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Population health initiatives are driving rapid adoption of mobile remote patient monitoring solutions, according to a new report.
Population health initiatives are driving rapid adoption of mobile remote patient monitoring solutions (RPM), according to a new report. The report, “Trends in Remote Patient Monitoring 2015,” from the Spyglass Consulting Group, shows that 66% of hospitals and health systems surveyed have deployed RPM solutions to support population health. These were used to manage value-based risk associated with supporting large patient populations with complex chronic conditions including congestive heart failure (CHF), COPD, diabetes, and hypertension.
Malkary“Providers are making significant investments in mobile remote patient monitoring solutions,” says Gregg Malkary, founder and managing director of the Spyglass Consulting Group, a market intelligence and strategy firm focused on mobile and wireless technologies within the healthcare industry.
When used within the context of a disease management and/or care coordination program, remote monitoring may help provider organizations achieve the Triple Aim of improving care quality and outcomes, controlling costs and utilization, and increasing patient satisfaction.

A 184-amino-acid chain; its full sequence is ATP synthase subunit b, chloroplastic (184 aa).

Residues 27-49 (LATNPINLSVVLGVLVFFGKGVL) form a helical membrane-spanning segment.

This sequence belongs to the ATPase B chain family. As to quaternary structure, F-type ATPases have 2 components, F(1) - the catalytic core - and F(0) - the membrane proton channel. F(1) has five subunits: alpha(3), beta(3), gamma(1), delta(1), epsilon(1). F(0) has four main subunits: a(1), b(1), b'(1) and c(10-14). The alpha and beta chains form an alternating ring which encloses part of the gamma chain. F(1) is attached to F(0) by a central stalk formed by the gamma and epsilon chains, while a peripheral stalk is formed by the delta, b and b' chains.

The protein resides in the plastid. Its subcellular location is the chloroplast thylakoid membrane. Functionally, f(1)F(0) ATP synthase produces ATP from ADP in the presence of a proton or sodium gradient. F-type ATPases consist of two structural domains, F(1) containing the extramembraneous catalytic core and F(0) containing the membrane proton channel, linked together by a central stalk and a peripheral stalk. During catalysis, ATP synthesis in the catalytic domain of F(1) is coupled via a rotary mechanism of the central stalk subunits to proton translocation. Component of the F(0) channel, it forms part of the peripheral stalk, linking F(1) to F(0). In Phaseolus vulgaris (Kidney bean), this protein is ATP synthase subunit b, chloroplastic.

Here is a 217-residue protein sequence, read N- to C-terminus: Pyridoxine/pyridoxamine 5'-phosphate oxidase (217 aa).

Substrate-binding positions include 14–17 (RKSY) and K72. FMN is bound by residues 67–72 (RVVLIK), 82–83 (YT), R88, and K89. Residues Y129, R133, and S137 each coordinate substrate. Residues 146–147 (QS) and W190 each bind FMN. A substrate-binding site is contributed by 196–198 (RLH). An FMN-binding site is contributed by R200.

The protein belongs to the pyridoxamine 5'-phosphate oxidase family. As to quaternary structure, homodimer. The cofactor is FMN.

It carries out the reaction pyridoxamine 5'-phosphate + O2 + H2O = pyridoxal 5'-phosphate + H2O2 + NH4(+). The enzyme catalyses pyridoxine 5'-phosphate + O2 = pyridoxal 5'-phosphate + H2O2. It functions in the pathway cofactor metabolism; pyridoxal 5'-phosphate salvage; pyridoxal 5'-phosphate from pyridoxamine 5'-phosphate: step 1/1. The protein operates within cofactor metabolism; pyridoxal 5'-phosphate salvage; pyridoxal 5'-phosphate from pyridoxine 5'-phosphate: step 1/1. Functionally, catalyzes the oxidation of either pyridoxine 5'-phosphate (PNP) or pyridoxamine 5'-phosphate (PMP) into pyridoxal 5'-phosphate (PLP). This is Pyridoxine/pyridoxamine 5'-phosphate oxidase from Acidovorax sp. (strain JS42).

The survey found that 84% of providers surveyed who had deployed remote patient monitoring were using mobile devices, primarily tablets, to support chronically ill patients recently discharged from the hospital. The survey also found that:
• Providers are expressing strong interest in wearable technology.
• Most providers plan to evaluate wearable technologies, including smartwatches and activity trackers, that can be used to support chronically ill patients.
• Most providers (79%) are using analytics and decision support tools to turn raw patient data into actionable knowledge and insights to help manage and monitor patient health.
Malkary says that as accountable care organizations and other risk-bearing organizations migrate toward value-based reimbursement, providers are putting together population management programs which are initially targeted at chronically ill patients. “To track care quality and outcomes, especially outside the four walls of the hospital, requires patient-acquired data which can be derived from wireless sensors and subjective questioning of the patient’s condition," he says.
Malkary says these up-and-coming trends within the healthcare industry appear align with the direction of remote monitoring solutions:
Tracey Walker is content manager for Managed Healthcare Executive.